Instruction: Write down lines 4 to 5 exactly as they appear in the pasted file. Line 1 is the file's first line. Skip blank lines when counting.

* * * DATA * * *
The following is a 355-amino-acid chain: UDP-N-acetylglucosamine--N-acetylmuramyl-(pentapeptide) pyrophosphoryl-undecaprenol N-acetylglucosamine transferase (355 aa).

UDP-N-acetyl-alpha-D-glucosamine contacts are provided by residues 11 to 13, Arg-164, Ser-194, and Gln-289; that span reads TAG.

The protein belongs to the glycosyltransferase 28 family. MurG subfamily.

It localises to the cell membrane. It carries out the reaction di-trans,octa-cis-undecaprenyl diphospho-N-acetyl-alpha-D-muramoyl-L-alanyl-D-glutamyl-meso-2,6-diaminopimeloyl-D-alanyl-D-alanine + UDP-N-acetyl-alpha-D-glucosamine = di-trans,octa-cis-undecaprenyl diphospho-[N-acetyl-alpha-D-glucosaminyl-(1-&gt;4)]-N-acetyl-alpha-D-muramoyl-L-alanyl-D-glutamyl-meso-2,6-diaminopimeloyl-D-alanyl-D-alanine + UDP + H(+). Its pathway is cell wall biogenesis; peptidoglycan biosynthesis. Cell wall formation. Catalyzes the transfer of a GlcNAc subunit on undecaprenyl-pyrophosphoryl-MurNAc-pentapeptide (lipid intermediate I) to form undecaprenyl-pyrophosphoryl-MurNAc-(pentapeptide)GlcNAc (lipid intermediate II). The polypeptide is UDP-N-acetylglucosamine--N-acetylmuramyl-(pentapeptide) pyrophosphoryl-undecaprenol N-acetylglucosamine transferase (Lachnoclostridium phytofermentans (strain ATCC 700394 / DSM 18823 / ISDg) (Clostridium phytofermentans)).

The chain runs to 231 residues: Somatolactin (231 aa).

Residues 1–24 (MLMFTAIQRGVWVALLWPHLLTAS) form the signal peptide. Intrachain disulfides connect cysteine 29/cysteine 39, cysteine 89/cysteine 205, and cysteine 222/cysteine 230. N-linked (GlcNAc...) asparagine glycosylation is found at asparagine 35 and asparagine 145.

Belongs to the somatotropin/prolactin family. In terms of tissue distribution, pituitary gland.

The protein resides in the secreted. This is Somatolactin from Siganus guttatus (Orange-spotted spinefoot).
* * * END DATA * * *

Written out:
It localises to the cell membrane. It carries out the reaction di-trans,octa-cis-undecaprenyl diphospho-N-acetyl-alpha-D-muramoyl-L-alanyl-D-glutamyl-meso-2,6-diaminopimeloyl-D-alanyl-D-alanine + UDP-N-acetyl-alpha-D-glucosamine = di-trans,octa-cis-undecaprenyl diphospho-[N-acetyl-alpha-D-glucosaminyl-(1-&gt;4)]-N-acetyl-alpha-D-muramoyl-L-alanyl-D-glutamyl-meso-2,6-diaminopimeloyl-D-alanyl-D-alanine + UDP + H(+). Its pathway is cell wall biogenesis; peptidoglycan biosynthesis. Cell wall formation. Catalyzes the transfer of a GlcNAc subunit on undecaprenyl-pyrophosphoryl-MurNAc-pentapeptide (lipid intermediate I) to form undecaprenyl-pyrophosphoryl-MurNAc-(pentapeptide)GlcNAc (lipid intermediate II). The polypeptide is UDP-N-acetylglucosamine--N-acetylmuramyl-(pentapeptide) pyrophosphoryl-undecaprenol N-acetylglucosamine transferase (Lachnoclostridium phytofermentans (strain ATCC 700394 / DSM 18823 / ISDg) (Clostridium phytofermentans)).

The chain runs to 231 residues: Somatolactin (231 aa).